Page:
Floating point assists also known as FP_ASSISTS. These are caused by primarily two reasons: denormals and underflow numbers which are performance concern on most of the architectures.
Assists usually involve the microcode sequencer that helps handle the assist. Typically when MS assistance is needed, many micro-ops are provided out of MS which can be a perf issue as machine wil be executing all these extra uops. All of these uops will show as retiring, so it is essential to track when we have high uop retiring rate that assists are not involved in here. Determining the number of cycles where microcode is generated from the microcode sequencer is often a good methodology to determine the cost of the assist.
Estimating the cost of assists using microcode sequencer cycles: (From IA32/64 optimization guide – Ahmad Yasin and Mike Chynoweth)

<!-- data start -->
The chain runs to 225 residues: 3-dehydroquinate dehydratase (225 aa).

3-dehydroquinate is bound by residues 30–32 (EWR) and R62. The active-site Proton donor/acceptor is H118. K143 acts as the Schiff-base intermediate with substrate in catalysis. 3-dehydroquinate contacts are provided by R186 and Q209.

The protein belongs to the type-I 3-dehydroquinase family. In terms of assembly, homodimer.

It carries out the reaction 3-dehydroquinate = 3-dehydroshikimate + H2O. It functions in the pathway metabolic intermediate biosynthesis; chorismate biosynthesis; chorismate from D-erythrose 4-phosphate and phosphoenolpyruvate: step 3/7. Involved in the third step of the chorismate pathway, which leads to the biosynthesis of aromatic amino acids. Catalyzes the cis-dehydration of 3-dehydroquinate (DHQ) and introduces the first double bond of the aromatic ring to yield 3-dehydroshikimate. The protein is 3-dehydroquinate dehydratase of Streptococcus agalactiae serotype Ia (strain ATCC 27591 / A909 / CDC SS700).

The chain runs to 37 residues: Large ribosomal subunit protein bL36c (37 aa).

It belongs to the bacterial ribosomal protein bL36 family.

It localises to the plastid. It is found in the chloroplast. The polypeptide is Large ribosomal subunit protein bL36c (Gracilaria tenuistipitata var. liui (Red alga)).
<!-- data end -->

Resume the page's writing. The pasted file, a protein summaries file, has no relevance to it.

As shown in the optimization guide, the cost is percentage of the ratio between IDQ.MS_CYCLES and CPU_CLK_UNHALTED.THREAD events
Floating point assists:
From the Sandy Bridge microarchitecture has fewer cases of assists than previous architectures. However there are still cases which require an FP assist. For example, denormal inputs for X87 instructions require an FP assist, potentially costing hundreds of cycles.
Cost of FP assist is calculated by percent ratio of FP_ASSISTS.ANY divided by INST_RETIRTED.ANY events
For gaining performance out of apps facing with such issues, it is critical to identify and fix these.
How to fix:
Use the SSE and SSE2 instructions to set Flush-to-Zero and Denormals-Are-Zero modes within the hardware to enable highest performance for floating-point applications.
For more information see: